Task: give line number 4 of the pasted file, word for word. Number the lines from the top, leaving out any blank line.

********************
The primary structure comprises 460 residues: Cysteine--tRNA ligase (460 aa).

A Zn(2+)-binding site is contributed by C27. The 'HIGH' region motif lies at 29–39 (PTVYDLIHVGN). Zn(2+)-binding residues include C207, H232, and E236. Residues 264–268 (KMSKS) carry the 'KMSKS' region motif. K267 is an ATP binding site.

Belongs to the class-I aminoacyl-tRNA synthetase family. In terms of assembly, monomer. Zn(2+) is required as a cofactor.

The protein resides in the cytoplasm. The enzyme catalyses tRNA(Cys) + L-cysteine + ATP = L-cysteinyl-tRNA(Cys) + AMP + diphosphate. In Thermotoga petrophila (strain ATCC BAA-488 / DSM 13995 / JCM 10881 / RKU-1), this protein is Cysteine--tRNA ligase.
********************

The protein resides in the cytoplasm. The enzyme catalyses tRNA(Cys) + L-cysteine + ATP = L-cysteinyl-tRNA(Cys) + AMP + diphosphate. In Thermotoga petrophila (strain ATCC BAA-488 / DSM 13995 / JCM 10881 / RKU-1), this protein is Cysteine--tRNA ligase.